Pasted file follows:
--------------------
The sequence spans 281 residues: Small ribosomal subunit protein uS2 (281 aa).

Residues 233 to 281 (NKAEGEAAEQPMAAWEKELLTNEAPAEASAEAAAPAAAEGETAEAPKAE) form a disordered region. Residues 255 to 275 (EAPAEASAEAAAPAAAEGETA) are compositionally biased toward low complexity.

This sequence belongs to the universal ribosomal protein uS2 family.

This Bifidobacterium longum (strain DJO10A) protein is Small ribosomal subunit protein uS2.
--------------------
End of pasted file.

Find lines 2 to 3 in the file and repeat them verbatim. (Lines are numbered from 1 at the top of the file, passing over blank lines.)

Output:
Residues 233 to 281 (NKAEGEAAEQPMAAWEKELLTNEAPAEASAEAAAPAAAEGETAEAPKAE) form a disordered region. Residues 255 to 275 (EAPAEASAEAAAPAAAEGETA) are compositionally biased toward low complexity.

This sequence belongs to the universal ribosomal protein uS2 family.